How to Save the Conversation at Your Post-Election Thanksgiving Dinner

dysfunctional holidays
Sometimes going home for the holidays is hard (there’s a reason liquor sales swell during these occasions!). Often, Thanksgiving dinners bring far-flung family members together at a single table under one roof, and that, even in the best of circumstances, can lead to stress and awkward conversations. Add in the fact that this is an election year and you’re bound to encounter some strain while you pass those mashed potatoes across vastly different ideologies. I’ve heard from more than one friend or family member that they won’t be attending holiday dinners this year, and I think that’s really a shame.

I’d encourage anyone thinking about going that route to reconsider; the following tips can help to make your Thanksgiving dinner manageable and enjoyable and can help you focus on your families’ similarities, rather than differences.

Remember the Golden Rule of Polite Conversation

If you’re an activist of any sort this may be difficult to adhere to, but the two topics that are best to leave on the coat hook are your religious and political views. Remember last year when Uncle Joe successfully convinced everyone at the table to convert to his exact religious and political beliefs? Yeah, that didn’t happen. No matter how zealous your convictions, if you truly want to make the two hours of Thanksgiving dinner comfortable, you need to skip that kind of talk. Now is no time to be passive-aggressive either: leave the political-themed hats and t-shirts at home. Focus instead on the personal: how people are doing in their jobs, what hobbies they are participating in, how their kids are doing.

If someone tries to bait or lead you into a conversation that approaches one of the two danger zones, be nice but don’t engage. I once escaped a horrible conversation with a distant cousin by complimenting her earrings.  Really, this is no different than abstaining from talk about your digestive issues or the road kill you saw on the drive over—it’s just plain rude to go there. And if your family happens to all hold the exact same beliefs and convictions, well, how nice for you! (Though you should know that for years my family assumed I shared their same political opinions when I absolutely did not—consider this might be the case for the person next to you at the table.)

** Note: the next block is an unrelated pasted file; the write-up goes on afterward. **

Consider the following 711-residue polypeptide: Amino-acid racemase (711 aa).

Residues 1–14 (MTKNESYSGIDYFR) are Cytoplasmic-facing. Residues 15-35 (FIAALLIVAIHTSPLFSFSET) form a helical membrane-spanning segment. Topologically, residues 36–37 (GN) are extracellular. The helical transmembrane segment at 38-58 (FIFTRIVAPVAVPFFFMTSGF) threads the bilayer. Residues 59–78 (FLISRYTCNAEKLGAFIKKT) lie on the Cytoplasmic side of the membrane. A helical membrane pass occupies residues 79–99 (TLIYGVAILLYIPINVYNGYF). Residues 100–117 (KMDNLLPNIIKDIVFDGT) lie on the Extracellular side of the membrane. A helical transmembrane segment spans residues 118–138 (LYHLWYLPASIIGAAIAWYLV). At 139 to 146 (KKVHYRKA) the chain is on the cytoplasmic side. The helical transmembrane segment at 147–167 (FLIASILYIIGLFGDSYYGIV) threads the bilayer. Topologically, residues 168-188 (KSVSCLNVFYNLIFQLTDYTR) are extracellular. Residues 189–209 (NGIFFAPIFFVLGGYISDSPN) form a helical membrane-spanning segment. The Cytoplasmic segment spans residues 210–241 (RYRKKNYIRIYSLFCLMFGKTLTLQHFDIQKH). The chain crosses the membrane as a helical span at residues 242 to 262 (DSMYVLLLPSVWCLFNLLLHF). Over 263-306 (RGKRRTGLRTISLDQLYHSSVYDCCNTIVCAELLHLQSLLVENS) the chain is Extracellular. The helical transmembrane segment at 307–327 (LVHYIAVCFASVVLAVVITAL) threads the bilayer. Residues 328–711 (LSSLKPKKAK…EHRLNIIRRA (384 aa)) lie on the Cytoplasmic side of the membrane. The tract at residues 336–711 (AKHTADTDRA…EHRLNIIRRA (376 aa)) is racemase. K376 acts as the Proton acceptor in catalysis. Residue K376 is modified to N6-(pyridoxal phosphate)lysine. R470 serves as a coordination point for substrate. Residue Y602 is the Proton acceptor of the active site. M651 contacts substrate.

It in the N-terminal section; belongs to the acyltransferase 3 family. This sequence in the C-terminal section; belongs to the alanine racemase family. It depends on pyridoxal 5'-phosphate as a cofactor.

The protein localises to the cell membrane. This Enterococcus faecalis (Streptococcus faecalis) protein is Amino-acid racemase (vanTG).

Thankful for Place Settings

 When I host Thanksgiving dinner at my house, each place setting has a little piece of paper with the subject heading “I am thankful for:” and 5 blank lines. I also give out fountain pens like these as a little gift to my guests. As everyone is seated, they fill out their lists. We take turns over the course of the dinner reading our lists. This is a great way to focus on what really matters to us and to help us share in our gratitude.

Do Your Part

Preparation is key in all situations, so having a couple of talking points in your conversation arsenal is smart. Avoid lulls in conversation by contributing. Think about something positive or meaningful that happened to you recently—a beautiful place that you visited or a great (non-political!) book or movie that you saw—and have an anecdote ready.

When all else fails, you can always talk about the food:  what your favorite part of the meal is, how certain dishes were prepared, and how good the wine is (but go easy on the wine!).




Does your family put the 'fun' in dysfunction? The following tips can help to make your holiday get together manageable and enjoyable and can help you focus on your families’ similarities, rather than differences.

Pamela Bofferding is a native Texan who now lives with her husband and sons in New York City. She enjoys hiking, traveling, and playing with her dogs.

This information has been made available by Ready Nutrition

Originally published November 17th, 2016
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